Yet another INI parser

Why libconfini?

The birth of libconfini comes from the observation that many system applications in GNU/Linux rely on INI-like files (systemd, pacman, network-manager, etc.), and for many users who approach GNU/Linux for the first time it could be frustrating not to have a GUI for configuring their system. So, I thought, a general .conf/.ini editor for GNOME in dconf-style had to be done.

One obstacle to a GUI editor for configuration files is that these often contain commented suggestions on how to write key/values pairs, what the default values are, etc.; and these suggestions can make a clear sense while editing a plain text, but normally disappear when the text is parsed by some application. So, eventually, an editor would need to be able not to loose the comments, and should also recognize among the comments a disabled (commented out) key or an entire disabled section, and be flexible enough to support the numerous INI dialects that exist out in the wild (multiline INI files, support for single/double quotes, different delimiter symbols, section nesting, etc.).

With this in mind I wrote down the first algorithms for doing the job. As I said, it was the project of an INI editor for GNOME (now abandoned)... But I love the free software paradise, and as soon as I had a set of functions able to do one single job (i.e., parsing INI files), I thought it would be nice to release them as an independent library.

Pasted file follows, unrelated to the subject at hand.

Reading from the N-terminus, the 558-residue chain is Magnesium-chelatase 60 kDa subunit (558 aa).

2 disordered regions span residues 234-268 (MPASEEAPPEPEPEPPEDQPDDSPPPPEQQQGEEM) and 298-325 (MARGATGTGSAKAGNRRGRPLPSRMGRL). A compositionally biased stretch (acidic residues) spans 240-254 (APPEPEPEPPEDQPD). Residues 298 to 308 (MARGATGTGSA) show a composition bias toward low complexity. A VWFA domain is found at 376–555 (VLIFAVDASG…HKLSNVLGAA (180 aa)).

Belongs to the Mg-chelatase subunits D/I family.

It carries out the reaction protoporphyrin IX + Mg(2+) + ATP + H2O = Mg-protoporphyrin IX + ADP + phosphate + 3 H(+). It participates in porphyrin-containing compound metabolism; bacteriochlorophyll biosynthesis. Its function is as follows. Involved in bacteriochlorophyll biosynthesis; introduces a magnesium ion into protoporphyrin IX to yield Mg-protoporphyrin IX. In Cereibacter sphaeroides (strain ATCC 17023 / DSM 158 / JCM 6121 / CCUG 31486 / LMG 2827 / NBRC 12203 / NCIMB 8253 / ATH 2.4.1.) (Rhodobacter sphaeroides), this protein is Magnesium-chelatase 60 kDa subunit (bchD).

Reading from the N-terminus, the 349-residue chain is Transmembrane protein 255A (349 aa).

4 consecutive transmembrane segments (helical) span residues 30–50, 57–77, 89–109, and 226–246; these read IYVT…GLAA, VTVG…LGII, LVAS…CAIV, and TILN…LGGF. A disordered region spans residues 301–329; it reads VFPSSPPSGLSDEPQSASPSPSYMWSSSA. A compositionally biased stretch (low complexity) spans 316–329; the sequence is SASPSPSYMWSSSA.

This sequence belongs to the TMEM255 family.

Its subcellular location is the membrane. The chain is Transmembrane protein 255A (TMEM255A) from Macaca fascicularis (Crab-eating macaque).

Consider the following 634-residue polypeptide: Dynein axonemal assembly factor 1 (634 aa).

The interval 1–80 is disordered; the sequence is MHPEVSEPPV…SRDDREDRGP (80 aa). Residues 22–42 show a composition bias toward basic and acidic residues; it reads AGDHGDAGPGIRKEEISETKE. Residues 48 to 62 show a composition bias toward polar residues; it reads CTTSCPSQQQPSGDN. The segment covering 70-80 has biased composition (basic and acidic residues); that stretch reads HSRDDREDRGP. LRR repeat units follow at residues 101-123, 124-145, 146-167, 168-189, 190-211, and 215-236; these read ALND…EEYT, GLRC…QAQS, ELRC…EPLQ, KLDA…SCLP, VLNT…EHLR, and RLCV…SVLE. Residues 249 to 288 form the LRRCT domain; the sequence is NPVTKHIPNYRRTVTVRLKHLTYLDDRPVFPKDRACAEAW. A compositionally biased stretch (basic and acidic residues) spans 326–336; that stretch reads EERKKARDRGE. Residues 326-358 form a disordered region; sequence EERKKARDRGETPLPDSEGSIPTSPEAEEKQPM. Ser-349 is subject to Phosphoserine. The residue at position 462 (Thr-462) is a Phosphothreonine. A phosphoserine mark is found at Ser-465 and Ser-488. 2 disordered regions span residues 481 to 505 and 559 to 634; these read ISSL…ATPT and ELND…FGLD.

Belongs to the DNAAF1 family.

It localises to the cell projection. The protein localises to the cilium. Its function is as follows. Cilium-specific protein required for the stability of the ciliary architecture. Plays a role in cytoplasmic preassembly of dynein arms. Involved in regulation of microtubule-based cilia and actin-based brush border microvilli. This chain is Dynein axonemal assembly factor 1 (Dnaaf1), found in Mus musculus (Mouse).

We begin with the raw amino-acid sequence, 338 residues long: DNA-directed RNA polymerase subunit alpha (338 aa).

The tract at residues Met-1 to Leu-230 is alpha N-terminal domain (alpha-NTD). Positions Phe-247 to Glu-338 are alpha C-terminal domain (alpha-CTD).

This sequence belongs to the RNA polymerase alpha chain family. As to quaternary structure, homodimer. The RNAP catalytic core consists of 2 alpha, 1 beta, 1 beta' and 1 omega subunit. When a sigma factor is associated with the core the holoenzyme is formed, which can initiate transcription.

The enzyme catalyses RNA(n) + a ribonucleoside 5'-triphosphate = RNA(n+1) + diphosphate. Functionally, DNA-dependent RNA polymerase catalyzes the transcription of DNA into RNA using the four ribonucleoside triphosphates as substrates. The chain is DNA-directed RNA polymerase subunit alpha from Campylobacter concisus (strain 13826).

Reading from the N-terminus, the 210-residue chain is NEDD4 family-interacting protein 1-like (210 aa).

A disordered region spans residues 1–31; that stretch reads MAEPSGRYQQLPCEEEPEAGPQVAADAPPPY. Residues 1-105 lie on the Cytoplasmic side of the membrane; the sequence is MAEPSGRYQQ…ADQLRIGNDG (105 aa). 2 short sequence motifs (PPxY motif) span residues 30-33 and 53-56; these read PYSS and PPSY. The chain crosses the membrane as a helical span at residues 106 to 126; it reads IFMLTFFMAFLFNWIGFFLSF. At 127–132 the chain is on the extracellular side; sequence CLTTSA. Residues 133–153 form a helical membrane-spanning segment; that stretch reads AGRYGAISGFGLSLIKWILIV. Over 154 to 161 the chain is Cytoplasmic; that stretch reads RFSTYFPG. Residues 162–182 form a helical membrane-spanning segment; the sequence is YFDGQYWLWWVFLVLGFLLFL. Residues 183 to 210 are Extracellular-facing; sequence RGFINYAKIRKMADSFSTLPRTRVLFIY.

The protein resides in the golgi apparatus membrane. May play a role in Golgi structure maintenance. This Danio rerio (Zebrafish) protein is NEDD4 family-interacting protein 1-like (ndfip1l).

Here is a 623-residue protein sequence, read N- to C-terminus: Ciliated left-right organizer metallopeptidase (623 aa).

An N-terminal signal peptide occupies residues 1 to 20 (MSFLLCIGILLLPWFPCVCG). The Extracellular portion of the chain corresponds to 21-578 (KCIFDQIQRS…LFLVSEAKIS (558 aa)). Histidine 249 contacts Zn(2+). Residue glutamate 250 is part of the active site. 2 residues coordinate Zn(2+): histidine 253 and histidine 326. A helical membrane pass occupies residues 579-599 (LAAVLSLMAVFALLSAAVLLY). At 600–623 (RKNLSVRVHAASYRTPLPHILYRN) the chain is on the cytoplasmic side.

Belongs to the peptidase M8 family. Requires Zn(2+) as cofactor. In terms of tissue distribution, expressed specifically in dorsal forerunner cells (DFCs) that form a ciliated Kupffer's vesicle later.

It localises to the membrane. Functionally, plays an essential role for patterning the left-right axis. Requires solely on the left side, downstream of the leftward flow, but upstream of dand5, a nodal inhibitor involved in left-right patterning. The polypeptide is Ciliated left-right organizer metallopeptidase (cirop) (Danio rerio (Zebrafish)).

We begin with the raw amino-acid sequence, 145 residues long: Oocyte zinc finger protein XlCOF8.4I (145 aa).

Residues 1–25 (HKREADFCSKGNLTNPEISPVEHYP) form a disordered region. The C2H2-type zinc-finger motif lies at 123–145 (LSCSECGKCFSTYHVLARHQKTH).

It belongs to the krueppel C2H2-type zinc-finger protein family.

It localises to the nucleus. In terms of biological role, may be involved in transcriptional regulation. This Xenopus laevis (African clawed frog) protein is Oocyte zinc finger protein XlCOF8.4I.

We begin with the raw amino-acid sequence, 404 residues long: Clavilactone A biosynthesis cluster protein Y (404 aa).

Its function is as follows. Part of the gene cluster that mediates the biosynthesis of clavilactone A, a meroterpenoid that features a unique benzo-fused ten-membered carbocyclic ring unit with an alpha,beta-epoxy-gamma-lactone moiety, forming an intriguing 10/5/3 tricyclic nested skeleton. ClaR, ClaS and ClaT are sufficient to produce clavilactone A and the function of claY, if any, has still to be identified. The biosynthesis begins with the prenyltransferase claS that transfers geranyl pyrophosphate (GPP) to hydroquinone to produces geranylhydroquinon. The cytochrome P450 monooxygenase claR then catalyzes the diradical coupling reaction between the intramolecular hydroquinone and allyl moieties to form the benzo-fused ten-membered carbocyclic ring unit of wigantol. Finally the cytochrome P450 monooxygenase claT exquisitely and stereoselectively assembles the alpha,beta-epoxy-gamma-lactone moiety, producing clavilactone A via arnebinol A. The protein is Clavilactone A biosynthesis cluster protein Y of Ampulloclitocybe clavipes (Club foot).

Here is where libconfini comes.

It can be synthetized as a smart parser able to allow a complete lossless analysis and parsing of many different types of INI files, but K.I.S.S. enough to not store any parsed data, but rather dispatch it (well formatted) to a custom listener. It was born for an editor (which per se needs to read every information out of a jungle of different types of INI file), but it is usable by any application that needs to read INI files but does not need to read commented INI lines. And if a program needs to parse INI files that belong to other programs libconfini is definitely the perfect tool for the job.

Despite being highly configurable and flexible, this library is still a small piece of work. I honestly don't know if it will be useful to the community. I definitely do know one thing though: libconfini is unique in its field.